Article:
Encore Performances: Historic theaters revel in second acts

By Kath Usitalo

This article originally appeared in the 2015 fall/winter issue of experience MICHIGAN.

Once upon a time theaters were designed as lavish, sometimes outlandish and entertaining settings for the main attractions on stage or screen. With crystal chandeliers, trompe l’oeil murals, elaborately carved plaster, extensive use of gold leaf, brilliant colors, faux and real marble, exotic statuary and other details, they transported audiences to another world even before the house lights dimmed and the curtains rose.

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Fox Theatre

Many of Michigan’s theaters and opera houses survived the threats of multiplex cinemas, declining audiences, wrecking balls and general neglect, and have been restored by dedicated individuals and groups with an appreciation for their value as historic and architectural gems. Here’s a sampling:

Croswell Opera House
Michigan’s oldest, and the third oldest continuously operating theater in the U.S., has entertained audiences since 1866 with lectures, vaudeville, talking pictures, musicals and concerts. Tucked into a city block in Adrian, it was a natural stop between Chicago and Detroit for 19th century luminaries on tour including John Philip Sousa, Edwin Booth, Maude Adams, Frederick Douglass and Susan B. Anthony. The Croswell served as a movie theater from 1921 until 1967, when it was rescued from demolition. Today, after extensive renovation, the 650-seat house will celebrate its 150th anniversary in 2016 with musicals, touring shows and concerts. crosswell.org, (517) 264-7469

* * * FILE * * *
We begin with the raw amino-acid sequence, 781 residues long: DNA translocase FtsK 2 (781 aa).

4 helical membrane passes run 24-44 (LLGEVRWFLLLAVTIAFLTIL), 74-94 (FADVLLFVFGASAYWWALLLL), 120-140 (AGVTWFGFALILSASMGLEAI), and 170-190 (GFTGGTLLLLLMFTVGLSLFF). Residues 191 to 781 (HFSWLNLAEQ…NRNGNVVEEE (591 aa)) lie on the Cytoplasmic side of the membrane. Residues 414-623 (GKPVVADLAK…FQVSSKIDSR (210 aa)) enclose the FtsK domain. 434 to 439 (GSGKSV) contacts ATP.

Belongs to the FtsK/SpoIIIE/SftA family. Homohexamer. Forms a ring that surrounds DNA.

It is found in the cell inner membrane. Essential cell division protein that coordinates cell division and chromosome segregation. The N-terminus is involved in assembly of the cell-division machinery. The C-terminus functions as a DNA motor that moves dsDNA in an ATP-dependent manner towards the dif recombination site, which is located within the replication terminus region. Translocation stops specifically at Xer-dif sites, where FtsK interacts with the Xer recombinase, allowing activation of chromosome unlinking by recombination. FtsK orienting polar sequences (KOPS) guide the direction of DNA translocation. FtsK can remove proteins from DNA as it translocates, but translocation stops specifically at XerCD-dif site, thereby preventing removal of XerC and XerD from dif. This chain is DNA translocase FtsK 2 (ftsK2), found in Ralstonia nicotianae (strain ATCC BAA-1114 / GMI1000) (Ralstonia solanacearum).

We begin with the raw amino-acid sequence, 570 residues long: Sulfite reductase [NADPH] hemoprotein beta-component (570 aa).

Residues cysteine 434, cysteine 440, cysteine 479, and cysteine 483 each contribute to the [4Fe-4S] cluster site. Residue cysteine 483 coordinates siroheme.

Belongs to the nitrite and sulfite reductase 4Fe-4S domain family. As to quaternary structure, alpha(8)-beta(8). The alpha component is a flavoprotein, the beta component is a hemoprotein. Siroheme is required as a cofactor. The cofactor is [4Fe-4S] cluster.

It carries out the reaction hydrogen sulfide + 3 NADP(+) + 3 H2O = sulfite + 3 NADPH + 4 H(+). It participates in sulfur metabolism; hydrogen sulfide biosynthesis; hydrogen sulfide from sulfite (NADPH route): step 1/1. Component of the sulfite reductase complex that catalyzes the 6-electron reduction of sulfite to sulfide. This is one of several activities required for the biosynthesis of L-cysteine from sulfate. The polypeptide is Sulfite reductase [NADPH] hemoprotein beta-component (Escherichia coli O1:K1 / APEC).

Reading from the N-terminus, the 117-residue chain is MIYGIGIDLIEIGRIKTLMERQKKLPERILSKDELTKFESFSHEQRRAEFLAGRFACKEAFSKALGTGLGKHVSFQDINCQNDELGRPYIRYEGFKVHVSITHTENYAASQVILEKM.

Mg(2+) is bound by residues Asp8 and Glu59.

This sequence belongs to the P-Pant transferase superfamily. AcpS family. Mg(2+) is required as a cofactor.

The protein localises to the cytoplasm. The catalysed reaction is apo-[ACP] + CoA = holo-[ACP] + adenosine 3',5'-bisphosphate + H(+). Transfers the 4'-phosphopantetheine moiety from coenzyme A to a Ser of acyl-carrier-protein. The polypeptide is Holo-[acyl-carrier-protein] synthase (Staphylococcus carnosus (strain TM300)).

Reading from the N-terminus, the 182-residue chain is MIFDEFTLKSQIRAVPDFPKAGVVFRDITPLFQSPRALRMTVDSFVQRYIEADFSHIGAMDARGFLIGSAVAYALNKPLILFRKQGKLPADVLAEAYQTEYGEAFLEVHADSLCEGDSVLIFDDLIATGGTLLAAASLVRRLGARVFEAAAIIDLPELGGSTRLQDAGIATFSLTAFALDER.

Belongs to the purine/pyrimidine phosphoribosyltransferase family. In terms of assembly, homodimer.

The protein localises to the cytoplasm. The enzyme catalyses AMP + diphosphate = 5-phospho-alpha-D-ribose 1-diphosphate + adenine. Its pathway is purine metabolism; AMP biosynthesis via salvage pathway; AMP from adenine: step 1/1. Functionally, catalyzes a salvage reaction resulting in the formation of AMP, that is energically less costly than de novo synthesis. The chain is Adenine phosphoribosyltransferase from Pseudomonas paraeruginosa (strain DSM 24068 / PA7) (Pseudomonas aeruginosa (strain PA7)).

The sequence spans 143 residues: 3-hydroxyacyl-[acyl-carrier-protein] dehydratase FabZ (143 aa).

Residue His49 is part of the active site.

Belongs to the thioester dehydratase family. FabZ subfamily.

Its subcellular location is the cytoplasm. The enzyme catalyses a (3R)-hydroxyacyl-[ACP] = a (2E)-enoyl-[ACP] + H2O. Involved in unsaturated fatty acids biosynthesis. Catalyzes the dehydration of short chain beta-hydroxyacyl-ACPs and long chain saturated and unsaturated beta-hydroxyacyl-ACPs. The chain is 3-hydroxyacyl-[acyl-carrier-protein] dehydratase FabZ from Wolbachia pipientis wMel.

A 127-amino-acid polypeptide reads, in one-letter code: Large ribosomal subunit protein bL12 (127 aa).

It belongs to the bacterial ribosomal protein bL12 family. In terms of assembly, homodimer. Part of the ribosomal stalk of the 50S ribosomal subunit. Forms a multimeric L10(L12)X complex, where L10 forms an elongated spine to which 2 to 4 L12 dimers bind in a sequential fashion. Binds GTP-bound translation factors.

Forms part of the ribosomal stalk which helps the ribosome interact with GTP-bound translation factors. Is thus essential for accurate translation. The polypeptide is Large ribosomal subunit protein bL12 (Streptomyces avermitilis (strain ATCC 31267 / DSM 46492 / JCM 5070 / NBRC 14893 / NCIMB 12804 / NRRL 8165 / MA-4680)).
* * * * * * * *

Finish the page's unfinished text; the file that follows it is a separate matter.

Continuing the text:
Tibbits Opera House